Plant Structure, Function, and Use

Plant Uses

How is commercial cork cultivated?

Commercial cork is the outer bark of the cork oak (Quercus suber) grown in the western Mediterranean. The first layer is commercially useless; thus, it is removed from the tree and discarded when the tree is approximately ten years old. When the tree is twenty to twenty-five years old and has a diameter of approximately 15.75 inches (40 centimeters), a usable cork layer 1.2 to 3.9 inches (3–10 centimeters) thick can be harvested. A similar layer can be harvested approximately once every ten years until the tree is approximately 150 years old.

The cork of a cork oak breaks away at the cork cambium and can be peeled off without harming the tree. Cork consists of densely packed cells (about one million cells per cubic centimeter) that contain the plant wax suberin, making cork impermeable to liquids and gases. Half of its volume is trapped air; therefore, it is four times lighter than water. It is virtually indestructible, fire-resistant, and durable; resists friction; and absorbs vibration and sound.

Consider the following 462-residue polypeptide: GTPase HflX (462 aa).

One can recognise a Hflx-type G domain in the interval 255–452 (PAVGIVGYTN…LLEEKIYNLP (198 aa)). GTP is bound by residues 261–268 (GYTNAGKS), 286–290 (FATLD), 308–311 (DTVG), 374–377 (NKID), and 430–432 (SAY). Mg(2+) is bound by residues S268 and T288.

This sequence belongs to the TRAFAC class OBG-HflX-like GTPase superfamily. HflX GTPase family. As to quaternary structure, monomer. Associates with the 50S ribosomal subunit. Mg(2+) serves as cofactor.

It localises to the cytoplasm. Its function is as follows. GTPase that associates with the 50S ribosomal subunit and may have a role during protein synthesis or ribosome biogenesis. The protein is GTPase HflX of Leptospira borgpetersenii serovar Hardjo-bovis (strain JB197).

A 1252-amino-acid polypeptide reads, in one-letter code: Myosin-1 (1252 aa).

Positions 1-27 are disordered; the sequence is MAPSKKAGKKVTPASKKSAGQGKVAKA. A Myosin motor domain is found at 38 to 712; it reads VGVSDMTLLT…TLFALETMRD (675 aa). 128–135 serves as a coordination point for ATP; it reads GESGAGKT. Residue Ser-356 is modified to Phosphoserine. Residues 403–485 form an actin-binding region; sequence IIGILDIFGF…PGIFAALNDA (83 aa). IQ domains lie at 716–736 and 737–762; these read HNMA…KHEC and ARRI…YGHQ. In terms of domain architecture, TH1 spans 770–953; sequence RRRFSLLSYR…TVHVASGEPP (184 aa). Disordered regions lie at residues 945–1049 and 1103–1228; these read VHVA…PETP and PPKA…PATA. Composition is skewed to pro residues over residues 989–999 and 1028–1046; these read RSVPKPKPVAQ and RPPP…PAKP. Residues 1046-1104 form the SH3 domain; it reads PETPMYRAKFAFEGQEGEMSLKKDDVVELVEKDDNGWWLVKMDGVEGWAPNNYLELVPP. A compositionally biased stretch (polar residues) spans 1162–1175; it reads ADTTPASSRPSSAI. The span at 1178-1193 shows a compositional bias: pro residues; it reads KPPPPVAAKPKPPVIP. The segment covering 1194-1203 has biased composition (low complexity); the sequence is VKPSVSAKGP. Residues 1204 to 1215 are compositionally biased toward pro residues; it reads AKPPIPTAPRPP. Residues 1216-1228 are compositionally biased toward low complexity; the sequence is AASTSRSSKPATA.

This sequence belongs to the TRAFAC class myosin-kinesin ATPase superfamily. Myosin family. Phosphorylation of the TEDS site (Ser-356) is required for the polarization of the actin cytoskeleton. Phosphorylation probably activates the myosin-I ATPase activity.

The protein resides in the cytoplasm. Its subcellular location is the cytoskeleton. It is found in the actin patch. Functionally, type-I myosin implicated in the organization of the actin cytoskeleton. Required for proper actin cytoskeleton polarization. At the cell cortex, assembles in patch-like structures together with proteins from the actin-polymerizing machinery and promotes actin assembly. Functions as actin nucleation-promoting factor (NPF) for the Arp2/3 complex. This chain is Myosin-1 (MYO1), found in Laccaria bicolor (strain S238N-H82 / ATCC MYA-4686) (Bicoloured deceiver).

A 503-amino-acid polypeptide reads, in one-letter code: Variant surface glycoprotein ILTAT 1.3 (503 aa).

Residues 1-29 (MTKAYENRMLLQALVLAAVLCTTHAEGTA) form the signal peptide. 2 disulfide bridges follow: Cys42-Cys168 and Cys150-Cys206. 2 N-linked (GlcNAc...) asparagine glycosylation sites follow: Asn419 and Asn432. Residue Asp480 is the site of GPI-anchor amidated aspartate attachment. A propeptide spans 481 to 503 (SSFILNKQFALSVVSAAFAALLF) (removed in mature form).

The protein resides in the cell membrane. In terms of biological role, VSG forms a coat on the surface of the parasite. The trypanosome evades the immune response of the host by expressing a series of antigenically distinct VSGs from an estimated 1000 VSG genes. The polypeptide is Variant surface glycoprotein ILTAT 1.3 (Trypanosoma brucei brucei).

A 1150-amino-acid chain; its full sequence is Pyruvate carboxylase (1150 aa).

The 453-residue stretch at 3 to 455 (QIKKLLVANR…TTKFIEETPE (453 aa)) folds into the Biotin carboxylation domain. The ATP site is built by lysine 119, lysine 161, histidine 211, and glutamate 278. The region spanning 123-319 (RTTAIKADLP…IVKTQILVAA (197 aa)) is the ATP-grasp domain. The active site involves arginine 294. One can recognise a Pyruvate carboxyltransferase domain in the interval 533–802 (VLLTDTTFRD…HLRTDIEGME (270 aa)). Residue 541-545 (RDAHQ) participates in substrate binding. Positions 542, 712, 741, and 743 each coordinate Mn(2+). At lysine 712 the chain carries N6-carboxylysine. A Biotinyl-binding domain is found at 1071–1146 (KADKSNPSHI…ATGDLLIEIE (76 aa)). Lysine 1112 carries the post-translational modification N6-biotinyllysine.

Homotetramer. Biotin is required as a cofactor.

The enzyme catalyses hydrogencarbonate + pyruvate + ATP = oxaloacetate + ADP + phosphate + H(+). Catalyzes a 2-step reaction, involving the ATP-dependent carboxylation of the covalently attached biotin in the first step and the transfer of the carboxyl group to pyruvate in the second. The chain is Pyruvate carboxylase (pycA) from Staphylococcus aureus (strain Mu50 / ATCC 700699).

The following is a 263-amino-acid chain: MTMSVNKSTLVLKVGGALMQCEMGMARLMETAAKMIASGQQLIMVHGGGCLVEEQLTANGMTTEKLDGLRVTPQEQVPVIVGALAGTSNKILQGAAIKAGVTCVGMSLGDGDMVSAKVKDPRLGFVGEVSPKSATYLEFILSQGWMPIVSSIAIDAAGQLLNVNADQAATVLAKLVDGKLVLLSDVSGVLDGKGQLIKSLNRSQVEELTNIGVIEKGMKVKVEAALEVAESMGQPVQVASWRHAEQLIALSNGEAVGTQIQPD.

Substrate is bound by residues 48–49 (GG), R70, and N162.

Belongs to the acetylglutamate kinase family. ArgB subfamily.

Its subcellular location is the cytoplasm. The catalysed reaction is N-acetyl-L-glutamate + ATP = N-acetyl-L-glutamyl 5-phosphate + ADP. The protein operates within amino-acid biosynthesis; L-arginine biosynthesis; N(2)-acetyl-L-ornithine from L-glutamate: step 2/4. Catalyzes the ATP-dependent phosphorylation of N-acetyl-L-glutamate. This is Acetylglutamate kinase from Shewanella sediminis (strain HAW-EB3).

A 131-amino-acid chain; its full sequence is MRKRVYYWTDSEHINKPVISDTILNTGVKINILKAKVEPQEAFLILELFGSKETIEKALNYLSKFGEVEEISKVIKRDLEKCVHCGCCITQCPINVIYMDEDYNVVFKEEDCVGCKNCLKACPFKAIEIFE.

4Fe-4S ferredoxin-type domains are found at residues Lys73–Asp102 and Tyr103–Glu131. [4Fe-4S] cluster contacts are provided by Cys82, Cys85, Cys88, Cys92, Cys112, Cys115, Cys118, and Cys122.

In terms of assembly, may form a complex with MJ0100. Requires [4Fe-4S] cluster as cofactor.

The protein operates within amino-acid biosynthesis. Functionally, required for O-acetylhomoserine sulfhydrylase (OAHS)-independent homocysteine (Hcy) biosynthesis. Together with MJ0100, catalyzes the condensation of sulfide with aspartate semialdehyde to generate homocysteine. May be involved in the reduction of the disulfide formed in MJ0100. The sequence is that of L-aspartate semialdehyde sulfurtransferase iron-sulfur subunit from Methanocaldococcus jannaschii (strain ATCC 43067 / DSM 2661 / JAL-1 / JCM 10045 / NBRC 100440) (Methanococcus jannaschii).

This is a web preview of the "The Handy Biology Answer Book" app. Many features only work on your mobile device. If you like what you see, we hope you will consider buying. Get the App